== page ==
Amendment to the Labour Rules 2015: Safer Workplace for Women
The Ministry of Labour and Employment has introduced some important amendments to the Labour Rules 2015 with effect from 1 September 2022. There are as many as 101 amendments, including inserting some new rules, are made to the 2015 Rules; of these there are only six amendments the women can benefit from. This write-up explores these amendments in details.
The most significant one is the insertion of a new, i.e. Rule 361A (Conduct towards Women) which complements section 332 of the Bangladesh Labour Act 2006 and defines sexual harassment. Sub-rule 1 states where any woman is employed in any work of any establishment, no person of that establishment shall harass her sexually and behave with her which is uncivil, impolite and repugnant to the modesty or honour of that woman or which may seem to be sexually indecent or unmannerly. An explanation appended to sub-rule 1 expounds the term sexual harassment and it says for the purpose of this sub-rule, twelve types of conduct would constitute the indecent and unmannerly behaviour and sexual harassment. For instance, showing pornography or preventing the participation in sports, cultural, organisational and/or academic activities on the ground of sex would, among others, tantamount to sexual harassment.
It appears that this definition is adopted from the reported judgment in Writ Petition No. 5916 of 2009, where His Lordship Justice Syed Mahmud Hossain gave directives in the form of guidelines on how to prevent and deal with sexual harassment in workplaces and educational institutions in both public and private sectors. Sub-rule 2 imposes a duty to constitute a Complaint Committee to prevent sexual harassment in every workplace. The Complaint Committee will have minimum five members and majority of the members will be women; the head of the Committee will also be a woman. Sub-rule 3 implies that a guideline to prevent sexual harassment will be formulated and distributed/circulated to all employees by the respective employer; and also, there will be a complaint box at every workplace and the received complaints to be redressed/addressed after lodging it on a register. The whole new rule is a summary of the guideline suggested by His Lordship in the aforementioned judgement. One of the purposes of the directives offered in the judgement was to filling up the legislative vacuum.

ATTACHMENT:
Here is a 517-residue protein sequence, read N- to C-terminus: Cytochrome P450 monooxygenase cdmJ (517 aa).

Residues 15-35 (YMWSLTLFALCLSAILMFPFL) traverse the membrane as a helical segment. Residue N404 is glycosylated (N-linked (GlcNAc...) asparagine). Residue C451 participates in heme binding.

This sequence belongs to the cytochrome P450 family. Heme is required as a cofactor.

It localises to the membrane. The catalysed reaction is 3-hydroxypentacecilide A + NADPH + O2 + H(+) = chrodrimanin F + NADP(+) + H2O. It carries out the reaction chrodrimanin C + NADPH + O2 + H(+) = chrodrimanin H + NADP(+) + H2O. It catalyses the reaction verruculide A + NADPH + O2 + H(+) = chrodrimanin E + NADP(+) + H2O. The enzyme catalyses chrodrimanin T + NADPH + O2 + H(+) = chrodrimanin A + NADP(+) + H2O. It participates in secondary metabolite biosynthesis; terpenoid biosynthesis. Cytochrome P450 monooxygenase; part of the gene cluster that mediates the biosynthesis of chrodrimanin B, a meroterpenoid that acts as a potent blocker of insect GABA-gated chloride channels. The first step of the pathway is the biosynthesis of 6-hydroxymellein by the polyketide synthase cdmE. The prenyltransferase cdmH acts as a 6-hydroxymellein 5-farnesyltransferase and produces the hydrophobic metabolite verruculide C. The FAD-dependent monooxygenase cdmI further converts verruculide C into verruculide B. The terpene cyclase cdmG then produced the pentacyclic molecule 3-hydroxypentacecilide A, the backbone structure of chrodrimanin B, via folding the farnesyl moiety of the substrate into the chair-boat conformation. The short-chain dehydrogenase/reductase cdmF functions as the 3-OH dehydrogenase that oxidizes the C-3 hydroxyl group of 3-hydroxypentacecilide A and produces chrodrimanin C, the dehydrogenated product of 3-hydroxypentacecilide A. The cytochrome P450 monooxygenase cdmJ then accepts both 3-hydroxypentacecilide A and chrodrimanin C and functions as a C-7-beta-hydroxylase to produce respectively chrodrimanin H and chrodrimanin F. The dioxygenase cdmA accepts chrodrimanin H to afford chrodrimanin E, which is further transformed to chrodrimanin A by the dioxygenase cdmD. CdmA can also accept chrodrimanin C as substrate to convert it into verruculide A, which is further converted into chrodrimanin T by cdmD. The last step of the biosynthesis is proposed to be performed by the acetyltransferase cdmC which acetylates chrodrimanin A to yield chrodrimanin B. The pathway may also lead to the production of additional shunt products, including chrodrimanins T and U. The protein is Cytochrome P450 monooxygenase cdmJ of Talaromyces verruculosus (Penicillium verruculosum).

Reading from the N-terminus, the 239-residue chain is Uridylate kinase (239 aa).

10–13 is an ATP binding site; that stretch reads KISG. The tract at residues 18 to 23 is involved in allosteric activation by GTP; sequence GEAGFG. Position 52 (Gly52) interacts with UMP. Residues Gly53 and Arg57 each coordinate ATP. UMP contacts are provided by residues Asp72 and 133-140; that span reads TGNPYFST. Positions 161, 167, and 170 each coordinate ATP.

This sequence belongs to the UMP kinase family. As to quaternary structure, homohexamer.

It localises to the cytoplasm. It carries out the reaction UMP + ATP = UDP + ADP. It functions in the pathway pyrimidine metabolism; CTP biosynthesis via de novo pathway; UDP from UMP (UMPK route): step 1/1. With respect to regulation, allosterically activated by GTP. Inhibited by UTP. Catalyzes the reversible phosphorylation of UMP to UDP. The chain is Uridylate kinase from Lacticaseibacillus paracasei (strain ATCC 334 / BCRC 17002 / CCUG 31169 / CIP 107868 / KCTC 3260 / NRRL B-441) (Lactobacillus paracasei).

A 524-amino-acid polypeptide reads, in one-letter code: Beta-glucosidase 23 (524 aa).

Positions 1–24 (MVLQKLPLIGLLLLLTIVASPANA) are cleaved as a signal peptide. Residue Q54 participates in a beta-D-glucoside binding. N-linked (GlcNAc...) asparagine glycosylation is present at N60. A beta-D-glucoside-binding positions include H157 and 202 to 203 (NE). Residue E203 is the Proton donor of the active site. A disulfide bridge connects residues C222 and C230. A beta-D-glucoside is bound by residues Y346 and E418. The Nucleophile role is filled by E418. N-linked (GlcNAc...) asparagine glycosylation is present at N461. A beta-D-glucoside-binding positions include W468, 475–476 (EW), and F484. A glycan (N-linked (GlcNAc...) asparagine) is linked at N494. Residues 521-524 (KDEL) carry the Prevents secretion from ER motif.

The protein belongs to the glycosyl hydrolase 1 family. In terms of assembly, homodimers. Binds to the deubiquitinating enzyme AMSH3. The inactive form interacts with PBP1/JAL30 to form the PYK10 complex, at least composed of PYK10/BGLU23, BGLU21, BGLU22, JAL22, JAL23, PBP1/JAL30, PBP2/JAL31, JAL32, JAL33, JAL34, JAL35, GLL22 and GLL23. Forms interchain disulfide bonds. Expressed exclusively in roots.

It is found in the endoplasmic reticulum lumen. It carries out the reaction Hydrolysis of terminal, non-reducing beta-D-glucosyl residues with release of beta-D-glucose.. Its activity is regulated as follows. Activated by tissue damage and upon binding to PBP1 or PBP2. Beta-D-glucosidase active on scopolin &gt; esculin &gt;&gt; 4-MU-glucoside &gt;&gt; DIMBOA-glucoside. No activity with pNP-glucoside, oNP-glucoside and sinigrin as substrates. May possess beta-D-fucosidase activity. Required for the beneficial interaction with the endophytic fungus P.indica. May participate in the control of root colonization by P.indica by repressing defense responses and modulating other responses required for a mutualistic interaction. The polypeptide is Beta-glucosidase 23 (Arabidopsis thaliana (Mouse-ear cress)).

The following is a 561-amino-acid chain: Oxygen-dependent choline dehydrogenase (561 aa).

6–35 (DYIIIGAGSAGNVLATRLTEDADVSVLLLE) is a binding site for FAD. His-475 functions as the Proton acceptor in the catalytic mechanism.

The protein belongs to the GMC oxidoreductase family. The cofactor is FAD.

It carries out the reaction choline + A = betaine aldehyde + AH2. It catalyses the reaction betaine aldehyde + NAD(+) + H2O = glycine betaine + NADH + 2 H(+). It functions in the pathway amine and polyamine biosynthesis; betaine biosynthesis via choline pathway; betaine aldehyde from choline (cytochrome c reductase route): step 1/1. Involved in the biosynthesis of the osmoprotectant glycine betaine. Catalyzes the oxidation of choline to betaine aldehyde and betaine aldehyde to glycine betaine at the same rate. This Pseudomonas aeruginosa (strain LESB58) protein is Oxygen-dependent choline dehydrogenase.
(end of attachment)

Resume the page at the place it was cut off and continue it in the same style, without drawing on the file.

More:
There are three amendments that are related to maternity benefits. Firstly, a new proviso has been added at the end of rule 38 that clarifies that if a woman gives birth after the scheduled time of eight weeks preceding the expected day of her delivery, the days that pass after the scheduled time of eight weeks will be adjusted under the Rules. Secondly, a new rule 38A (Leave for Miscarriage) entitles a woman to leave in case of a miscarriage. If a woman suffers a miscarriage before the scheduled date of going on maternity leave, she will be entitled to four weeks leave due to her health reasons; and no deductions from wages will be made for such leave. At the same time, such leave cannot be adjusted with any leave which is due to her. Finally, a new rule 39A (Calculation of Maternity Benefit) prescribes the method of calculation for maternity benefit and allows deductions to be made for her subscriptions to provident fund as per law.
Amendment to rule 78(1)(D)(viii) allocates a responsibility on the employer to have arrangement in the Health Centre to provide consultation to women employees regarding the use of sanitary napkin/towel/pad. A new proviso at the end of rule 103(1) indicates that the employer has to ensure the necessary transport with security in case a woman is to work between 10PM and 6AM.
Some might argue that the measures are so negligible in comparison with what needs to be done, however, the amendments are to be considered as 'better late than never' and we certainly believe these amendments will bring a more congenial and ensure safer workplace for women in our country.
The writer is an Advocate, Supreme Court of Bangladesh.